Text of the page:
So – yes – I promote affiliate products, have ad-network ads on my site, and sometimes promote offers in my newsletters. If I didn’t, there wouldn’t be a site at all. But we try to keep it low key.
4. We value integrity above all else
Integrity is a word that keeps coming up, but it is the cornerstone of what HomeWorkingClub tries to do.
There are three specific principles here:
- We only recommend products and services we have some belief in, providing enough information to allow readers to make their own informed decision.
- Where something could work for some groups of people, but not others, we make a point of explaining that.
- When new information comes to light, we don’t hesitate to revise and update reviews, even if it means withdrawing a recommendation and cutting off a stream of our affiliate income!
As an example, I would highlight our review of Vindale Research, where we went back, revisited the review and withdrew our recommendation after looking into some reader comments. Our feature on Writers.Work is another example of where a review has morphed into an investigative piece as more information has come to light.
“Lots of details, lots of useful advice and tips. Best website/blog I’ve found for this by far.” Alex, October 2018.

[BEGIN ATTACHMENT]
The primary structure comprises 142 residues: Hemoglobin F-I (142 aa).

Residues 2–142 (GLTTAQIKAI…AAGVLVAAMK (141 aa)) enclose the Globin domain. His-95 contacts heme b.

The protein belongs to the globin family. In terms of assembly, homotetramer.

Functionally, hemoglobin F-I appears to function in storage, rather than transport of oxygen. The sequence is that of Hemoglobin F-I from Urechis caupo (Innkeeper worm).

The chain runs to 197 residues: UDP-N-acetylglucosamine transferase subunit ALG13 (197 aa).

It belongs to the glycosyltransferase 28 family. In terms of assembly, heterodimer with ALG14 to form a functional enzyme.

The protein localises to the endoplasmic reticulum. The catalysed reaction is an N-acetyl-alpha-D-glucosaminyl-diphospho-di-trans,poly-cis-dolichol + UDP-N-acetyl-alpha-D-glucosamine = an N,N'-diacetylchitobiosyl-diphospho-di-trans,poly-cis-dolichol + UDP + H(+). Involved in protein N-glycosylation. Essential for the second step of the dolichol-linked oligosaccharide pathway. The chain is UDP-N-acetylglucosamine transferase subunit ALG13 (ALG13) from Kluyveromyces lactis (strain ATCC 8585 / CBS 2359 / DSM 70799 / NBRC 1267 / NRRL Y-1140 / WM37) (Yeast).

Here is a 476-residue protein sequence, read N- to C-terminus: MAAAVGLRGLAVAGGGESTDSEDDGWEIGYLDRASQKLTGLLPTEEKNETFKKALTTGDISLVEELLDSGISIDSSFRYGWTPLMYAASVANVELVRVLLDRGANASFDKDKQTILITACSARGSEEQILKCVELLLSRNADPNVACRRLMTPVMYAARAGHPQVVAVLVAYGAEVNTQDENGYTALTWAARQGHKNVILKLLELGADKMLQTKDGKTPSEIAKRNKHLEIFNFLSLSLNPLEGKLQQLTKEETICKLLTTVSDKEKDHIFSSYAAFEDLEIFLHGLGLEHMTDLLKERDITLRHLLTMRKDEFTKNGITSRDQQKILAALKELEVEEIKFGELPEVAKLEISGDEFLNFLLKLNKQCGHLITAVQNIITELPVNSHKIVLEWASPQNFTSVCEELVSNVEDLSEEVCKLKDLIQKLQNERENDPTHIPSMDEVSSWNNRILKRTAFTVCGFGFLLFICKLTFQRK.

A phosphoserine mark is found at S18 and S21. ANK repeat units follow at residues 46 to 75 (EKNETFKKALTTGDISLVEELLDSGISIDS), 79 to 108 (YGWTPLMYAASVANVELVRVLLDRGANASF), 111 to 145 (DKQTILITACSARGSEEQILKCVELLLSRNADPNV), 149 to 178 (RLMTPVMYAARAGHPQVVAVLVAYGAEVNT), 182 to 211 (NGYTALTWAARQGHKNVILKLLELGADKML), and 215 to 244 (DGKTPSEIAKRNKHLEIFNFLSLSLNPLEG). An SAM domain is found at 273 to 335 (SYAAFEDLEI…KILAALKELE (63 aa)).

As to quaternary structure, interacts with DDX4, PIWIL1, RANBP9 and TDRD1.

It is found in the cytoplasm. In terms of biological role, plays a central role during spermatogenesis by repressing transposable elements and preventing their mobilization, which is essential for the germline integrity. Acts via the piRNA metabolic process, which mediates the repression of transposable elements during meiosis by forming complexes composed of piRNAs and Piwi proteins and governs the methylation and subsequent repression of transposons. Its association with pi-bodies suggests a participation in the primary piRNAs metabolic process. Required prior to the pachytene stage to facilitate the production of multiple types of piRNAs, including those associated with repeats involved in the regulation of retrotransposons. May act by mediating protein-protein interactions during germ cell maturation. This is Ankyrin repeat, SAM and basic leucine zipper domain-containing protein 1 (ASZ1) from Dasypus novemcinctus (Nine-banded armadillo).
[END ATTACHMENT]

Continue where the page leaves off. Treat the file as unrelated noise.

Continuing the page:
As the site has such a focus on integrity, it does annoy me when it’s questioned. The important thing to remember is that when I say anything negative about a product, the most likely impact is a reduction in my income!
Please try to keep this in mind, both when browsing HomeWorkingClub, and when looking at other similar sites. There are often hidden agendas at work, a common one being people criticising a product and then using that negative review as a platform to sell something else...
5. We are (brutally!) honest with our readers
I get annoyed when companies trick people with unrealistic marketing promises, and I’m saddened when I discover services paying exploitative rates to people desperate for work.
But honesty cuts both ways.
I also get annoyed when people don’t put the necessary work into things and blame everyone else. I get irritated by those with a sense of entitlement who aren’t willing to pay their dues. I get especially wound up when people expect work to fall in their lap but don’t bother to proof-read their emails or say “please” and “thank you!”
If HomeWorkingClub is going to “call out” the companies who aren’t doing the right thing, it’s only fair that we apply the same level of honesty to readers.
“I love the various topics and reviews you conduct. Thanks to your website I am actually making a little bit of money!” Anthony Steanthat, October 2018.